KCSN to 'Go Digital,' Expand Potential AudienceCal State Northridge's award winning public radio station soon will "go digital," joining the nationwide movement toward digital programming over the airwaves.
KCSN-FM, celebrating its 40th anniversary this year, will receive a portion of $3 million in grants distributed by the Corporation for Public Broadcasting (CPB) to 42 public radio stations in 13 "seed markets" across the country.
CPB President and CEO Robert Coonrod said the grants will help stations use digital technology to deliver a new level of service and sound to their listeners.
KCSN will use its grant—roughly $75,000—to equip both its main transmitter and a new booster with HD (high definition) Radio digital technology, according to general manager Fred Johnson.
"No one had ever applied for HD Radio booster technology before KCSN," he said. "We were extremely pleased that CPB decided to accept our application, enabling us to make the leap into digital."
The booster will give KCSN the potential to reach 400,000 new listeners on Los Angeles' Westside. Currently, it broadcasts to a projected audience of 1.5 million in its coverage area, principally in the San Fernando and Santa Clarita Valleys.
A necessary go-ahead from the Federal Communications Commission, required to proceed with the experimental project, is expected at the beginning of the new year, Johnson said.
The payoff in what Coonrod calls a "richer" sound will come later, Johnson noted. "This is a first phase technology, an injection of digital technology within our existing analog technology. But it is a step towards the enriched sound that will come when 100 percent digital technology is available in home and car radios everywhere."
KCSN's eclectic programming ranges from classical to surf music as well as informational formats and student-produced newscasts.
Cal State Long Beach's KKJZ and three other public radio stations in the Los Angeles region also received first round funding from CPB.
Acuña Book Examines Issues of Latinos in U.S.In his new book, "U.S. Latino Issues," Chicano/a Studies professor Rodolfo Acuña examines the issues facing many Latinos in the United States, including migration, intermarriage, the ramifications of the U.S. Navy's presence on the island of Vieques, near Puerto Rico, and the use of the term "Latino."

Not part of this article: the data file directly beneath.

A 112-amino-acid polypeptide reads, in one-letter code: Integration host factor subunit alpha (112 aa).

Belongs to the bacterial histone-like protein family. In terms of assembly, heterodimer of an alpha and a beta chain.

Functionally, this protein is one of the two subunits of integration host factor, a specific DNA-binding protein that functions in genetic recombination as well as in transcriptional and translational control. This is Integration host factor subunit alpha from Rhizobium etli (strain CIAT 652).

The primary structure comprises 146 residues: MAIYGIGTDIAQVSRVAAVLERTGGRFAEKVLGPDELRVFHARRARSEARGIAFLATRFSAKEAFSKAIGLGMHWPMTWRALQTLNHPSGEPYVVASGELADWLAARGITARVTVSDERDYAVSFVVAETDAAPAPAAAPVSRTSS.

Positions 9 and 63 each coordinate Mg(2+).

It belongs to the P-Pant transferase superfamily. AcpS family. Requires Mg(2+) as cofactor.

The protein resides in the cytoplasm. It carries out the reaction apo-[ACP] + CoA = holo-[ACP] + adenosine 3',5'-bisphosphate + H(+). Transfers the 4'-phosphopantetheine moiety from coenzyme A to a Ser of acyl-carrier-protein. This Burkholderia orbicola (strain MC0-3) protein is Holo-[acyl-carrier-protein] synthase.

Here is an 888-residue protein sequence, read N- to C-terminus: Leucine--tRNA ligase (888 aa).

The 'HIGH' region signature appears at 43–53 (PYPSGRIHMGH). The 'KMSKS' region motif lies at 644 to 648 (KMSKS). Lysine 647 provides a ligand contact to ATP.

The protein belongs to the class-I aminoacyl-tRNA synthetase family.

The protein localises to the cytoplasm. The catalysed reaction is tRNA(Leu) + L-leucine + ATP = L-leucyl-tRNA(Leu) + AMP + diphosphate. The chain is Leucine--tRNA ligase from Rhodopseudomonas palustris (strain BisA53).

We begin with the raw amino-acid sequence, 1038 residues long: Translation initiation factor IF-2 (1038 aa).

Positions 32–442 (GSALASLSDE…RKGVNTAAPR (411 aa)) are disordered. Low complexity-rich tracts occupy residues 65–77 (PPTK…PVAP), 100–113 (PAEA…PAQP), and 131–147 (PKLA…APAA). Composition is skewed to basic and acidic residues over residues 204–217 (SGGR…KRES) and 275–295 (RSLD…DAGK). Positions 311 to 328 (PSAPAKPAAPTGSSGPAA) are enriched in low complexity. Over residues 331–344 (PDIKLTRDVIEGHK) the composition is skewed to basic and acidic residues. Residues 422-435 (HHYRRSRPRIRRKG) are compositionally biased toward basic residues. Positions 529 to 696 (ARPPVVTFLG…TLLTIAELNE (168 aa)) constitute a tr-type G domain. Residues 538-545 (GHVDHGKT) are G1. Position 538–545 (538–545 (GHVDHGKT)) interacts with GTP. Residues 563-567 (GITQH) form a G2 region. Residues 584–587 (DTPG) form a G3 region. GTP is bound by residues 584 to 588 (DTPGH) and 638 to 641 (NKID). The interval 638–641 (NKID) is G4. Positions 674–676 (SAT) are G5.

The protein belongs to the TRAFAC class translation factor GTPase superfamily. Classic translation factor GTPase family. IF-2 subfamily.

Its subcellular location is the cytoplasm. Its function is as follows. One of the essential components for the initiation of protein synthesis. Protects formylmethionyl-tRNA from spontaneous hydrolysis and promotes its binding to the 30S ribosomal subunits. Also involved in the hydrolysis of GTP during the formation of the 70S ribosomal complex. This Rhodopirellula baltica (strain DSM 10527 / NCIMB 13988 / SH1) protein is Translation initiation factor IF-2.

The goal of "U.S. Latino Issues," said Acuña, is to invite students to think critically about identity and the similarities and differences among nations. In many instances, he added, the term "Latino" is a contested one.
"I am a Mexican," said Acuña. "I use the term 'Latino' because it has been imposed upon us. Generally, it means people who come from Mexico, Central America and South America who live in the United States."
Acuña said "Latino" is a very complex term which does not include Spaniards or Italians. It includes working class immigrants, he said, but not upper class Latin Americans who immigrate to the United States as adults. In other words, he explained, those who identify themselves as "Latino" have life experiences that are shared by other U.S. Latinos.
Often referred to as a founding father of Cal State Northridge's Chicano/a Studies Department, Acuña has during a 30-year period penned a series of books on Latinos and Chicanos. He currently is writing a book on the shared memories of Chihuahuan migrants from 1874 to 1933.
"U.S. Latino Issues" is published by Greenwood Publishing Group.
@csun | November 3, 2003 issue
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